In estate planning, one common tactic individuals consider to avoid probate is adding their children…
Some families don’t talk about money, while others don’t talk about death. Smart families talk about both, because they recognize that there is a business component of their lives that needs to be addressed.
Widely regarded as one of the world’s greatest commanders, Napoleon Bonaparte believed that battles were won or lost depending upon how well the advance planning was done. The same is true, says MarketWatch in the article “Breaking the taboo: How to prepare your heirs for your death,” when it comes to planning for retirement, aging and death.
This is a critical lesson, when planning for your own death and the related issue of transitioning assets to your family. The majority of estates lose assets—as well as peace within the family—after a transition. That’s because the heirs were unprepared, they didn’t trust each other, and communications fell apart.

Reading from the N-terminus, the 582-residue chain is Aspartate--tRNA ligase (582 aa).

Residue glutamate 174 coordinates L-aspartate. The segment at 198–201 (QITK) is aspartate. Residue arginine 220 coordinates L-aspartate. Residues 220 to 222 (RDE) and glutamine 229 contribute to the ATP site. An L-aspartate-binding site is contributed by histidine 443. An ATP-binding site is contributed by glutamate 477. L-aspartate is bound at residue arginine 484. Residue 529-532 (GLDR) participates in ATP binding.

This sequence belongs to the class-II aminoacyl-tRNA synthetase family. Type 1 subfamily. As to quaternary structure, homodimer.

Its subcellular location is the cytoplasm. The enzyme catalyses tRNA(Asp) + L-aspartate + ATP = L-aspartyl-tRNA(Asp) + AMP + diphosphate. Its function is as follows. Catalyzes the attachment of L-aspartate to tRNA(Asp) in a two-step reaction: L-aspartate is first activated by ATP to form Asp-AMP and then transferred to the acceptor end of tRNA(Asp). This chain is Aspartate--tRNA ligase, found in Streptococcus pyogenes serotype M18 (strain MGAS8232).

This preparation should involve making heirs aware of the location of all-important estate planning documents and financial assets. They should also have the contact info of your financial professionals and attorney. They should understand how the parents want to deal with end of life and incapacity issues. These are some important questions that will help you see if your heirs are prepared:
- Do your children (and their spouses, if any) know your estate plan?
- Is there a plan to provide certain information sooner and other information at a later time?
- Has your family read your will and other estate planning documents?
- Does your family know the family’s net worth?
- Are your heirs in communication with your attorney, accountant, insurance advisers and investment advisor?
Family battles can easily happen when members don’t believe they’ve been given their fair share and weren’t part of the process. Although it’s important to treat family wealth as a private matter, it should not be private within the family. Good communication between parents and heirs can prevent many issues.
The success of your estate plan will depend upon how well you have prepared family members for its eventual execution. Everyone needs to know who will be responsible for what, and what your overall goals are. A successful estate plan is about far more than disposing of assets. It’s about preparing the family to transfer its values to the next generation, communicating the critical information and ensuring that the family continues to hold together, when a senior member passes away.
Reference: MarketWatch (March 7, 2019)“Breaking the taboo: How to prepare your heirs for your death”